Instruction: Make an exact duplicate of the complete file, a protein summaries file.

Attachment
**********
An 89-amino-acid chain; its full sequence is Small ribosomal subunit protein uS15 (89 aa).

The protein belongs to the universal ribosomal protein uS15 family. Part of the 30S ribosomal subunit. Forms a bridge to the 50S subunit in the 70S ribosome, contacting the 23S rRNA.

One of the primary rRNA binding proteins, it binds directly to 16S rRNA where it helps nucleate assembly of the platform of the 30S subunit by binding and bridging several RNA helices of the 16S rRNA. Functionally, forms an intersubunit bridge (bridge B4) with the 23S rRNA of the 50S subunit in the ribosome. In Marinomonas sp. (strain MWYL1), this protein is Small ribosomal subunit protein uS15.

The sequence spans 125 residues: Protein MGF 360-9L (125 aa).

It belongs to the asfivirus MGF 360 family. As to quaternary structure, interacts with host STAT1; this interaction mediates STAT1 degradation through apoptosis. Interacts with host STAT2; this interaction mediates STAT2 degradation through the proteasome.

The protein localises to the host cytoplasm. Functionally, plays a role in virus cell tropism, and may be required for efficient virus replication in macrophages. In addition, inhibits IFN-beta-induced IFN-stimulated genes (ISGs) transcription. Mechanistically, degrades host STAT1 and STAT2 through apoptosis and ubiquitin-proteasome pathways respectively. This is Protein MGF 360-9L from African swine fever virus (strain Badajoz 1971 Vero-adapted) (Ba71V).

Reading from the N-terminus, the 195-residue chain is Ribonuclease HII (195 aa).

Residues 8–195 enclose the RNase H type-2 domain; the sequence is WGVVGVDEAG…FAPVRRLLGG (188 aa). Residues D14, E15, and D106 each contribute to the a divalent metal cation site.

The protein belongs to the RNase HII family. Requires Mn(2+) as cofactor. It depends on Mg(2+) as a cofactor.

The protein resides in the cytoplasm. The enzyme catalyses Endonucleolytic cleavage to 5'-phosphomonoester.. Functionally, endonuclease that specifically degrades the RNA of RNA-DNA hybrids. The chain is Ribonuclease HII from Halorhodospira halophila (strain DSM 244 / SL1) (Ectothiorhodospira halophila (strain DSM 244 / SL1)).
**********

An 89-amino-acid chain; its full sequence is Small ribosomal subunit protein uS15 (89 aa).

The protein belongs to the universal ribosomal protein uS15 family. Part of the 30S ribosomal subunit. Forms a bridge to the 50S subunit in the 70S ribosome, contacting the 23S rRNA.

One of the primary rRNA binding proteins, it binds directly to 16S rRNA where it helps nucleate assembly of the platform of the 30S subunit by binding and bridging several RNA helices of the 16S rRNA. Functionally, forms an intersubunit bridge (bridge B4) with the 23S rRNA of the 50S subunit in the ribosome. In Marinomonas sp. (strain MWYL1), this protein is Small ribosomal subunit protein uS15.

The sequence spans 125 residues: Protein MGF 360-9L (125 aa).

It belongs to the asfivirus MGF 360 family. As to quaternary structure, interacts with host STAT1; this interaction mediates STAT1 degradation through apoptosis. Interacts with host STAT2; this interaction mediates STAT2 degradation through the proteasome.

The protein localises to the host cytoplasm. Functionally, plays a role in virus cell tropism, and may be required for efficient virus replication in macrophages. In addition, inhibits IFN-beta-induced IFN-stimulated genes (ISGs) transcription. Mechanistically, degrades host STAT1 and STAT2 through apoptosis and ubiquitin-proteasome pathways respectively. This is Protein MGF 360-9L from African swine fever virus (strain Badajoz 1971 Vero-adapted) (Ba71V).

Reading from the N-terminus, the 195-residue chain is Ribonuclease HII (195 aa).

Residues 8–195 enclose the RNase H type-2 domain; the sequence is WGVVGVDEAG…FAPVRRLLGG (188 aa). Residues D14, E15, and D106 each contribute to the a divalent metal cation site.

The protein belongs to the RNase HII family. Requires Mn(2+) as cofactor. It depends on Mg(2+) as a cofactor.

The protein resides in the cytoplasm. The enzyme catalyses Endonucleolytic cleavage to 5'-phosphomonoester.. Functionally, endonuclease that specifically degrades the RNA of RNA-DNA hybrids. The chain is Ribonuclease HII from Halorhodospira halophila (strain DSM 244 / SL1) (Ectothiorhodospira halophila (strain DSM 244 / SL1)).